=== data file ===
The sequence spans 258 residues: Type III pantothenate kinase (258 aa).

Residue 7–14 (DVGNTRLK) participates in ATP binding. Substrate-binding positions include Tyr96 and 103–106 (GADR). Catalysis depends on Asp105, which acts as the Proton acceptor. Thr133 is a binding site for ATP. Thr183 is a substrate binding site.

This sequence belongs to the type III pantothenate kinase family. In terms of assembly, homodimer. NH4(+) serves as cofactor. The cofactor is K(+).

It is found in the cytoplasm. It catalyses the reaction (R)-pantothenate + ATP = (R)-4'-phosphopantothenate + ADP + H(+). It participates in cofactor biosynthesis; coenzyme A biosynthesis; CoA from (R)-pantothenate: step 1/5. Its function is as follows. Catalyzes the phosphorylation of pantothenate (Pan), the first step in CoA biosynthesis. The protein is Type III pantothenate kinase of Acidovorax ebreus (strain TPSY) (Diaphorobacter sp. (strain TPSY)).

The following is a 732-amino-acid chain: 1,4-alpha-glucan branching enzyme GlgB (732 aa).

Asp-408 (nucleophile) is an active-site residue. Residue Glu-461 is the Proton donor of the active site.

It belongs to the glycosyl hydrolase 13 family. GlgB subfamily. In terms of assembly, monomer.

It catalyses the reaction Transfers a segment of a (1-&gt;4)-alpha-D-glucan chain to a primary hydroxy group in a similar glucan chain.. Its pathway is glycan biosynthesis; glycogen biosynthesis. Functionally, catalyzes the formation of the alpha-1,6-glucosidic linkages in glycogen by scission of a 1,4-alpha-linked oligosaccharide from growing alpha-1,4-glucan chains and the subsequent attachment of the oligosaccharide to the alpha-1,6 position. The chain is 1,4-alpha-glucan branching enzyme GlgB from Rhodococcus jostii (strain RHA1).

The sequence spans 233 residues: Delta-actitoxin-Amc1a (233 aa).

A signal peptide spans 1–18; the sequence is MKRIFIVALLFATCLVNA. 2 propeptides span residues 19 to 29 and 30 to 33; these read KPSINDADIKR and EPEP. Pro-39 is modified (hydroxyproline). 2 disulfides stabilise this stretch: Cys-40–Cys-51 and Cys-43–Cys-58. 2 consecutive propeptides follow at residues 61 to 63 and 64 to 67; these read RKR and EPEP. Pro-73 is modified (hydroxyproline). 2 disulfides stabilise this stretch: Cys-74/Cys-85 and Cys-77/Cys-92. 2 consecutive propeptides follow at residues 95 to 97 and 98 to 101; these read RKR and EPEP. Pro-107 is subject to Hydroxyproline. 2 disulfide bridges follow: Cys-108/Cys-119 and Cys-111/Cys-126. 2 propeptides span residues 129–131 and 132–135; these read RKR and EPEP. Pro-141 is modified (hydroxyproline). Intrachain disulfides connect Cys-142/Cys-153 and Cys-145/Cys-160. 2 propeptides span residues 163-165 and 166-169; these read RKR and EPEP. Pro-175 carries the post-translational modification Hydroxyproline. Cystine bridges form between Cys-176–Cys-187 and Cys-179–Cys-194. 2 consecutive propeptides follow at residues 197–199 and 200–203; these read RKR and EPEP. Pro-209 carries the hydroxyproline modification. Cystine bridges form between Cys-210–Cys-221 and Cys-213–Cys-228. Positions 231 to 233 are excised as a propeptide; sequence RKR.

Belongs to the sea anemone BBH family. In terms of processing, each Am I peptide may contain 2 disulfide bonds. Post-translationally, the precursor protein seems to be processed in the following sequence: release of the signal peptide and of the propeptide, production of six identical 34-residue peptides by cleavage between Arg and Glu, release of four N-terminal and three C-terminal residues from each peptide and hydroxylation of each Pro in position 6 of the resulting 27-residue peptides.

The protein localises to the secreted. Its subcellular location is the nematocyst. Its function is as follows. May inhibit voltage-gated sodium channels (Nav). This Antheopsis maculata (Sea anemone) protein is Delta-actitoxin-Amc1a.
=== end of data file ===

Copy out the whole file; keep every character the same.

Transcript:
The sequence spans 258 residues: Type III pantothenate kinase (258 aa).

Residue 7–14 (DVGNTRLK) participates in ATP binding. Substrate-binding positions include Tyr96 and 103–106 (GADR). Catalysis depends on Asp105, which acts as the Proton acceptor. Thr133 is a binding site for ATP. Thr183 is a substrate binding site.

This sequence belongs to the type III pantothenate kinase family. In terms of assembly, homodimer. NH4(+) serves as cofactor. The cofactor is K(+).

It is found in the cytoplasm. It catalyses the reaction (R)-pantothenate + ATP = (R)-4'-phosphopantothenate + ADP + H(+). It participates in cofactor biosynthesis; coenzyme A biosynthesis; CoA from (R)-pantothenate: step 1/5. Its function is as follows. Catalyzes the phosphorylation of pantothenate (Pan), the first step in CoA biosynthesis. The protein is Type III pantothenate kinase of Acidovorax ebreus (strain TPSY) (Diaphorobacter sp. (strain TPSY)).

The following is a 732-amino-acid chain: 1,4-alpha-glucan branching enzyme GlgB (732 aa).

Asp-408 (nucleophile) is an active-site residue. Residue Glu-461 is the Proton donor of the active site.

It belongs to the glycosyl hydrolase 13 family. GlgB subfamily. In terms of assembly, monomer.

It catalyses the reaction Transfers a segment of a (1-&gt;4)-alpha-D-glucan chain to a primary hydroxy group in a similar glucan chain.. Its pathway is glycan biosynthesis; glycogen biosynthesis. Functionally, catalyzes the formation of the alpha-1,6-glucosidic linkages in glycogen by scission of a 1,4-alpha-linked oligosaccharide from growing alpha-1,4-glucan chains and the subsequent attachment of the oligosaccharide to the alpha-1,6 position. The chain is 1,4-alpha-glucan branching enzyme GlgB from Rhodococcus jostii (strain RHA1).

The sequence spans 233 residues: Delta-actitoxin-Amc1a (233 aa).

A signal peptide spans 1–18; the sequence is MKRIFIVALLFATCLVNA. 2 propeptides span residues 19 to 29 and 30 to 33; these read KPSINDADIKR and EPEP. Pro-39 is modified (hydroxyproline). 2 disulfides stabilise this stretch: Cys-40–Cys-51 and Cys-43–Cys-58. 2 consecutive propeptides follow at residues 61 to 63 and 64 to 67; these read RKR and EPEP. Pro-73 is modified (hydroxyproline). 2 disulfides stabilise this stretch: Cys-74/Cys-85 and Cys-77/Cys-92. 2 consecutive propeptides follow at residues 95 to 97 and 98 to 101; these read RKR and EPEP. Pro-107 is subject to Hydroxyproline. 2 disulfide bridges follow: Cys-108/Cys-119 and Cys-111/Cys-126. 2 propeptides span residues 129–131 and 132–135; these read RKR and EPEP. Pro-141 is modified (hydroxyproline). Intrachain disulfides connect Cys-142/Cys-153 and Cys-145/Cys-160. 2 propeptides span residues 163-165 and 166-169; these read RKR and EPEP. Pro-175 carries the post-translational modification Hydroxyproline. Cystine bridges form between Cys-176–Cys-187 and Cys-179–Cys-194. 2 consecutive propeptides follow at residues 197–199 and 200–203; these read RKR and EPEP. Pro-209 carries the hydroxyproline modification. Cystine bridges form between Cys-210–Cys-221 and Cys-213–Cys-228. Positions 231 to 233 are excised as a propeptide; sequence RKR.

Belongs to the sea anemone BBH family. In terms of processing, each Am I peptide may contain 2 disulfide bonds. Post-translationally, the precursor protein seems to be processed in the following sequence: release of the signal peptide and of the propeptide, production of six identical 34-residue peptides by cleavage between Arg and Glu, release of four N-terminal and three C-terminal residues from each peptide and hydroxylation of each Pro in position 6 of the resulting 27-residue peptides.

The protein localises to the secreted. Its subcellular location is the nematocyst. Its function is as follows. May inhibit voltage-gated sodium channels (Nav). This Antheopsis maculata (Sea anemone) protein is Delta-actitoxin-Amc1a.